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Ovalocytes

From www.haematologyetc.co.uk

Derivation: latin “ovum” - egg


Appearance

An erythrocyte that is rounded, but which has a length that exceeds its diameter. Although the word can be synonymous with an ellipse, in morphological usage the term ovalocyte is used when cell length is less than twice the diameter of the cell.



Image 1 An ovalocyte is a red cell which is regular and rounded but is also elongated. The term ovalocyte can be applied to cells where the length is greater than the width, but is not yet twice the width (at which point the cell is more often referred to as an elliptocyte). There are many different contexts for ovalocytes (see causes). In this case an enlarged and ovoid cell is shown together with a hypersegmented neutrophil – a feature of megaloblastic states (most commonly vitamin B12 or folate deficiency).



Significance

For ovalocytes that are large, consider oval macrocytes of megaloblastic states, and the very large (stomatocytic) ovalocytes that are part of of S.E.Asian ovalocytosis. In these cases the additional diagnostic blood appearances are crucial. Where ovalocytes are not enlarged they generally form part of a spectrum of cells e.g. in hereditary elliptocytosis or as part of the dyserythropoietic spectrum in a range of disorders (myelodysplasia, iron deficiency etc).


Pitfalls

Ovalocytes should be distinguished from other elongated forms (elliptocytes or pencil cells) and can arise as part of the spectrum of cells in hereditary elliptocytosis. Some forms of ovalocytes have particular diagnostic significance (see Causes)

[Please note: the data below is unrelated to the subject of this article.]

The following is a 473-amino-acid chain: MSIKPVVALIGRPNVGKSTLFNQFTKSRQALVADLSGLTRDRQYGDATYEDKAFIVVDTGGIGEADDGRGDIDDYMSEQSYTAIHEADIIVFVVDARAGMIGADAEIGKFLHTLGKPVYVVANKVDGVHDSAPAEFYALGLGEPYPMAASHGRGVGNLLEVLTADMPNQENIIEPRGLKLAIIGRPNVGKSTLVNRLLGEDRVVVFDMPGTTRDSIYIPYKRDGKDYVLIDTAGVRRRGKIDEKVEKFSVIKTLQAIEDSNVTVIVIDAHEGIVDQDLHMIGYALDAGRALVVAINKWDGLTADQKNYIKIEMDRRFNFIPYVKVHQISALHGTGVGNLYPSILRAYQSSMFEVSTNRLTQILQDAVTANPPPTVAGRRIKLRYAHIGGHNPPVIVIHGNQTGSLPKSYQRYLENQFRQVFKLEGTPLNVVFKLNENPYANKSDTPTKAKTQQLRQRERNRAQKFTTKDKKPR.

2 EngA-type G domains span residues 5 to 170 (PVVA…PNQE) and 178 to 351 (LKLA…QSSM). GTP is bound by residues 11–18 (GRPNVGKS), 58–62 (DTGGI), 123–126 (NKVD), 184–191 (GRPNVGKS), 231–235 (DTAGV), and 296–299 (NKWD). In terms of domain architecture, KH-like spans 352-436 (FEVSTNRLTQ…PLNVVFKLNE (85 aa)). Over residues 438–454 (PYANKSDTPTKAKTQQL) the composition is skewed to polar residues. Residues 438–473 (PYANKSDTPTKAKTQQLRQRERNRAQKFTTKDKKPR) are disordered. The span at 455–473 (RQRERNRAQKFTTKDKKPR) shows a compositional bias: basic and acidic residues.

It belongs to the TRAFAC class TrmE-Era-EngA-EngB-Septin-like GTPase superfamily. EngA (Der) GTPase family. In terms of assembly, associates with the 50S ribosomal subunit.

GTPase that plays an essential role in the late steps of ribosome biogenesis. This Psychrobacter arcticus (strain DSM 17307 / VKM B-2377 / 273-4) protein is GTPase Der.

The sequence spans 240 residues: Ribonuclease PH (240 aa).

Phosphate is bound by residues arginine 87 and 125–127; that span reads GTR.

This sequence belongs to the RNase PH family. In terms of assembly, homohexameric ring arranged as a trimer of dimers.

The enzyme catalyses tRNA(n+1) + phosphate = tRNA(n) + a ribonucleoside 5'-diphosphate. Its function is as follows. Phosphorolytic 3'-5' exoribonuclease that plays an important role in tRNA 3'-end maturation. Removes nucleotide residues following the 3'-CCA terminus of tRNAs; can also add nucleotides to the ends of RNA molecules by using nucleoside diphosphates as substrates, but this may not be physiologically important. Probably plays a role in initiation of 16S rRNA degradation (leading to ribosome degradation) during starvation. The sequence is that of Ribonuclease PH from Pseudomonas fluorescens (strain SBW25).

Causes


Inherited Defetcs
S.E.Asian Ovalocytosis - a specific disorder that results from structural and functional defects of the band 3 protein causing ovalocytes with a stomatocytic appearance.
Megaloblastic states
Look for characteristic oval macrocytes in the context of typical hypersegmented neutrophils and other features of these disorders
As part of a spectrum of cells
Ovalocytes may form as the first stage in elliptocyte formation – consider whether the cells are simply early elliptocytes
Ovalocytes and elliptocytes may be infrequent forms in a range of disorders, in those conditions it is probably best to focus on the dominant features of the film


Clinical Examples



Clinical Image 1 A large ovalocyte within the context of normally sized red cells. Note also the slit like central pallor of many of the cells. Clinical condition: S.E.Asian ovalocytosis



Clinical Image 2 Multiple oval-shaped cells in the context of general macrocytosis (compare with the nucleus of the included normal small lymphocyte). Clinical condition: B12 deficiency



Clinical Image 3 More severe megaloblastic anaemia with very prominent large macrocytic cells. In this case the overall fragility of the developing abnormal erythrocytes has also produced small fragmented cells that cause an apparent reduction in the overall MCV. Clinical condition: B12 deficiency




Pathobiology


Ovalocytes in inherited or dyserthropoietic disorders arise by a similar mechanism to elliptocytes having an unstable cytoskeleton that allows them to be deformed by shear-stress; in this case there are a range of forms with different severity. In some instances however they may arise because of a particular defect - the classic ovalocyte arises in S.E.Asian ovalocytosis where the transmembrane protein "band 3" is defective at its binding site with other elements of the erythrocyte cytoskeleton - causing a relatively rigid cell structure. The defect is widespread in S.E.Asian populations and may provide resistance to invasion of the erythrocyte by malarial parasites.